Ms Johnson : It has been quite interesting with regard to employers that are aware, probably having already employed individuals who are living with mental illness. But it is just highly covered over and concealed incredibly. It is really fascinating.

Ms Miliotis : Here is what we are finding with our education program with those large organisations. We are repeat trainers for the ATO, the Australian Taxation Office, for many years with our education program, where we go in for six sessions. We do training on understanding particular mental illnesses, awareness around mental health and the workplace, and how to manage stress, because a lot of the larger corporates are now doing their figures. They will have 500 employees: 'One in five of my employees will have a mental illness this year. Oh, my goodness! I think I might get an education program in to build the resilience and the capacity of us as a HR department or a management team or as a workforce to be able to support each other.'

That absolutely echoes the importance of education programs and, of course, the education for the families as well. Just to echo what Sarah was saying about the social supports around, each one of us will have either a family or friends. Hopefully each one of us has some network where, if those people are understanding and resourced to be able to support the person when they are experiencing mental illness, they have a better chance of succeeding and getting back on their journey of recovery. Suppose we can get those elements in place and have well-resourced programs such as Well Ways—and there are others—that support carers and families to care more effectively for themselves, and back that up with education for workplaces. We train the psychiatric registrars of future years. We are going to schools of nursing to teach the professionals of tomorrow to give them the sense of lived experience perspective and the importance of mental health awareness. If we do that with families and friends, and we do that with potential employees, it makes the work of a job seeker that much easier.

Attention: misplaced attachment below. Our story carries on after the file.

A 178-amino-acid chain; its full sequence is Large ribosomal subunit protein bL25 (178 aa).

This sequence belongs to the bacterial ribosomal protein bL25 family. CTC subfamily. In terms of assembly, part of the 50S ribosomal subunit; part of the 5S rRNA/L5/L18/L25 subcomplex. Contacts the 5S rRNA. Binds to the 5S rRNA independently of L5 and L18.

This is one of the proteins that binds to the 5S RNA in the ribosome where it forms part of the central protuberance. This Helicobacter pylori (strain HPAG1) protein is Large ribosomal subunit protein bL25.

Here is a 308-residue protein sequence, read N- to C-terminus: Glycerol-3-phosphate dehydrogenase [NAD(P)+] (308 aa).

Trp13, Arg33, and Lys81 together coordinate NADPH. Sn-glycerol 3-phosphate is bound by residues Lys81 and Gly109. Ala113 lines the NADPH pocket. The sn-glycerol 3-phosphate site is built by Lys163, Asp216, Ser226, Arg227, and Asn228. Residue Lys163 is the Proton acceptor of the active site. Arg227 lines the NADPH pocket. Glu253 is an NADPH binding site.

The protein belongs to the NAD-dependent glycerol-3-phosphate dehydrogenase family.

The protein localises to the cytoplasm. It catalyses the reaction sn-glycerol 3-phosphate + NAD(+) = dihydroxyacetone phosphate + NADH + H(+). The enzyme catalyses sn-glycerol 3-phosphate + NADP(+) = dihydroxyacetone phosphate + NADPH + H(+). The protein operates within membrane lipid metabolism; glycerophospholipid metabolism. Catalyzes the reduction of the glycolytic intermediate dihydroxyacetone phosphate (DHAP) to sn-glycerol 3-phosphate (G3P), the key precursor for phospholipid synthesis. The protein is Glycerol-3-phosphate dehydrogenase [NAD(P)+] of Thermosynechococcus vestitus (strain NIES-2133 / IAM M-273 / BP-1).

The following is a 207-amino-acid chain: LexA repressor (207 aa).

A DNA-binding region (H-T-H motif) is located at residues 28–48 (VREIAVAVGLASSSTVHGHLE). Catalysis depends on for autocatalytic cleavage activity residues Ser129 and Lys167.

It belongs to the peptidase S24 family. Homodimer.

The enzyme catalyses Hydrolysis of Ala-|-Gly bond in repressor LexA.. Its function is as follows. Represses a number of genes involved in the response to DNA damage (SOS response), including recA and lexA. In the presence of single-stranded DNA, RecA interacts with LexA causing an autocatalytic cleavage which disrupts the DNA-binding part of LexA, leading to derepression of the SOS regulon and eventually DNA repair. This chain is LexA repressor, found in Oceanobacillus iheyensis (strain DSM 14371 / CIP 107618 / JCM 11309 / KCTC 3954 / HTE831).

Mr SYMON: You have spoken a lot about PHaMs today. What happened before that?

Ms Reece : It is a good question. PHaMs has been a bit of a revolution since 2006 and 2007. There were one-to-one services before that that supported people. I guess what you have heard today is that there is no magic around working one-to-one with someone. It is about setting goals; it is about looking at what the person aims to achieve and then breaking that down and achieving that. What PHaMs has brought is the capacity for people to get help earlier instead of having to wait till they are sick enough to say, 'I am sick enough now; I need a worker.'